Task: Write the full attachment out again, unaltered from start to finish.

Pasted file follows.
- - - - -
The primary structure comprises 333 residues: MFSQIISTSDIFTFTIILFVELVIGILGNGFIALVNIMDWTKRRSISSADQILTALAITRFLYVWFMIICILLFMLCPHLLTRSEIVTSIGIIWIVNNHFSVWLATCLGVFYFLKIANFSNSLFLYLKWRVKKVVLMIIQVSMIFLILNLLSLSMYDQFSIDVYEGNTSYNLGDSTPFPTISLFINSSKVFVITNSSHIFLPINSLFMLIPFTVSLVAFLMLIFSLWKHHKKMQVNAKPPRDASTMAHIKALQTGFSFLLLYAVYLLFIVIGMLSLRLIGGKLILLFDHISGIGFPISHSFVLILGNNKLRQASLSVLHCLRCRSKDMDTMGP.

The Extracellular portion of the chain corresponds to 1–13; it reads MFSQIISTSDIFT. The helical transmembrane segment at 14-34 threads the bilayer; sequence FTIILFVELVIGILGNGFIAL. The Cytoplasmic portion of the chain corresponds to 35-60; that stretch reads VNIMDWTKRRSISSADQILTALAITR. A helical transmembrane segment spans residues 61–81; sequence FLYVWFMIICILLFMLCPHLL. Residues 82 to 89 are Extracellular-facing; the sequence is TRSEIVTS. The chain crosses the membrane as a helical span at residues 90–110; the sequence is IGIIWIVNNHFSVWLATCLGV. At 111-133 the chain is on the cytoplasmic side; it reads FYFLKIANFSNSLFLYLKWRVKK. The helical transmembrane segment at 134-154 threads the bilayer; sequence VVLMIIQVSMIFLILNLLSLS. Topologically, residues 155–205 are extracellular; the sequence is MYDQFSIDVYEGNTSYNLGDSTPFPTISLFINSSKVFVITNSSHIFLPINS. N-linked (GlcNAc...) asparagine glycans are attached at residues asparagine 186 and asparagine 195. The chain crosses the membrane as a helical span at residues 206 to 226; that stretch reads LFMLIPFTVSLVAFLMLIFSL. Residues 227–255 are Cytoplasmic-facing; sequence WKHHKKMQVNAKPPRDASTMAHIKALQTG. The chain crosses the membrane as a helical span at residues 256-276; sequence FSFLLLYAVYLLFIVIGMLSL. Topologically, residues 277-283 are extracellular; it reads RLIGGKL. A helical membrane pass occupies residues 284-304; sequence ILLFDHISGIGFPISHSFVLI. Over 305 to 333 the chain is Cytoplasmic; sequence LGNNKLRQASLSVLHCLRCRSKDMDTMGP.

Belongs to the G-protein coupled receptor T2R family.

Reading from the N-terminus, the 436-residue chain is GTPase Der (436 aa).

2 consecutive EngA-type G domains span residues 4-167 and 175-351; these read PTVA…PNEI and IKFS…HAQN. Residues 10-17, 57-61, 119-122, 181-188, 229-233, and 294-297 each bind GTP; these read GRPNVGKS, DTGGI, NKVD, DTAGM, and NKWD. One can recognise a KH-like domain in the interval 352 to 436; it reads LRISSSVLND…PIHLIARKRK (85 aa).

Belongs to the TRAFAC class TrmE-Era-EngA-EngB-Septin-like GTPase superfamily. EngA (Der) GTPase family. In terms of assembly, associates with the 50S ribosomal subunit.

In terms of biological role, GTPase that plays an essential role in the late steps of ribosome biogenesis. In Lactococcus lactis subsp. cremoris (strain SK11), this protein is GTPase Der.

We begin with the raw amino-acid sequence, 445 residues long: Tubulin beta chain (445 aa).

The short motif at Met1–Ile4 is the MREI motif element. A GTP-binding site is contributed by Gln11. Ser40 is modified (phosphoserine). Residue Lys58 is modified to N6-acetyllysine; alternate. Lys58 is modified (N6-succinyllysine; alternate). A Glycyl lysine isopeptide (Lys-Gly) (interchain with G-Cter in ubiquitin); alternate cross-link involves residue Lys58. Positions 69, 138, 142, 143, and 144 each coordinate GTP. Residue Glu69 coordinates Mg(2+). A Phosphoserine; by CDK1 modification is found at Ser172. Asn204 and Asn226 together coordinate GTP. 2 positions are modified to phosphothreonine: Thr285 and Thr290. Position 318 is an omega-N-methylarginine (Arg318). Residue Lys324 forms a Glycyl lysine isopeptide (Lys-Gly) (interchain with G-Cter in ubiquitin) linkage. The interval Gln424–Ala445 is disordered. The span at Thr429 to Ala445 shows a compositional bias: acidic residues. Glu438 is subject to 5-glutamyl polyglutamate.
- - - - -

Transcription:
The primary structure comprises 333 residues: MFSQIISTSDIFTFTIILFVELVIGILGNGFIALVNIMDWTKRRSISSADQILTALAITRFLYVWFMIICILLFMLCPHLLTRSEIVTSIGIIWIVNNHFSVWLATCLGVFYFLKIANFSNSLFLYLKWRVKKVVLMIIQVSMIFLILNLLSLSMYDQFSIDVYEGNTSYNLGDSTPFPTISLFINSSKVFVITNSSHIFLPINSLFMLIPFTVSLVAFLMLIFSLWKHHKKMQVNAKPPRDASTMAHIKALQTGFSFLLLYAVYLLFIVIGMLSLRLIGGKLILLFDHISGIGFPISHSFVLILGNNKLRQASLSVLHCLRCRSKDMDTMGP.

The Extracellular portion of the chain corresponds to 1–13; it reads MFSQIISTSDIFT. The helical transmembrane segment at 14-34 threads the bilayer; sequence FTIILFVELVIGILGNGFIAL. The Cytoplasmic portion of the chain corresponds to 35-60; that stretch reads VNIMDWTKRRSISSADQILTALAITR. A helical transmembrane segment spans residues 61–81; sequence FLYVWFMIICILLFMLCPHLL. Residues 82 to 89 are Extracellular-facing; the sequence is TRSEIVTS. The chain crosses the membrane as a helical span at residues 90–110; the sequence is IGIIWIVNNHFSVWLATCLGV. At 111-133 the chain is on the cytoplasmic side; it reads FYFLKIANFSNSLFLYLKWRVKK. The helical transmembrane segment at 134-154 threads the bilayer; sequence VVLMIIQVSMIFLILNLLSLS. Topologically, residues 155–205 are extracellular; the sequence is MYDQFSIDVYEGNTSYNLGDSTPFPTISLFINSSKVFVITNSSHIFLPINS. N-linked (GlcNAc...) asparagine glycans are attached at residues asparagine 186 and asparagine 195. The chain crosses the membrane as a helical span at residues 206 to 226; that stretch reads LFMLIPFTVSLVAFLMLIFSL. Residues 227–255 are Cytoplasmic-facing; sequence WKHHKKMQVNAKPPRDASTMAHIKALQTG. The chain crosses the membrane as a helical span at residues 256-276; sequence FSFLLLYAVYLLFIVIGMLSL. Topologically, residues 277-283 are extracellular; it reads RLIGGKL. A helical membrane pass occupies residues 284-304; sequence ILLFDHISGIGFPISHSFVLI. Over 305 to 333 the chain is Cytoplasmic; sequence LGNNKLRQASLSVLHCLRCRSKDMDTMGP.

Belongs to the G-protein coupled receptor T2R family.

Reading from the N-terminus, the 436-residue chain is GTPase Der (436 aa).

2 consecutive EngA-type G domains span residues 4-167 and 175-351; these read PTVA…PNEI and IKFS…HAQN. Residues 10-17, 57-61, 119-122, 181-188, 229-233, and 294-297 each bind GTP; these read GRPNVGKS, DTGGI, NKVD, DTAGM, and NKWD. One can recognise a KH-like domain in the interval 352 to 436; it reads LRISSSVLND…PIHLIARKRK (85 aa).

Belongs to the TRAFAC class TrmE-Era-EngA-EngB-Septin-like GTPase superfamily. EngA (Der) GTPase family. In terms of assembly, associates with the 50S ribosomal subunit.

In terms of biological role, GTPase that plays an essential role in the late steps of ribosome biogenesis. In Lactococcus lactis subsp. cremoris (strain SK11), this protein is GTPase Der.

We begin with the raw amino-acid sequence, 445 residues long: Tubulin beta chain (445 aa).

The short motif at Met1–Ile4 is the MREI motif element. A GTP-binding site is contributed by Gln11. Ser40 is modified (phosphoserine). Residue Lys58 is modified to N6-acetyllysine; alternate. Lys58 is modified (N6-succinyllysine; alternate). A Glycyl lysine isopeptide (Lys-Gly) (interchain with G-Cter in ubiquitin); alternate cross-link involves residue Lys58. Positions 69, 138, 142, 143, and 144 each coordinate GTP. Residue Glu69 coordinates Mg(2+). A Phosphoserine; by CDK1 modification is found at Ser172. Asn204 and Asn226 together coordinate GTP. 2 positions are modified to phosphothreonine: Thr285 and Thr290. Position 318 is an omega-N-methylarginine (Arg318). Residue Lys324 forms a Glycyl lysine isopeptide (Lys-Gly) (interchain with G-Cter in ubiquitin) linkage. The interval Gln424–Ala445 is disordered. The span at Thr429 to Ala445 shows a compositional bias: acidic residues. Glu438 is subject to 5-glutamyl polyglutamate.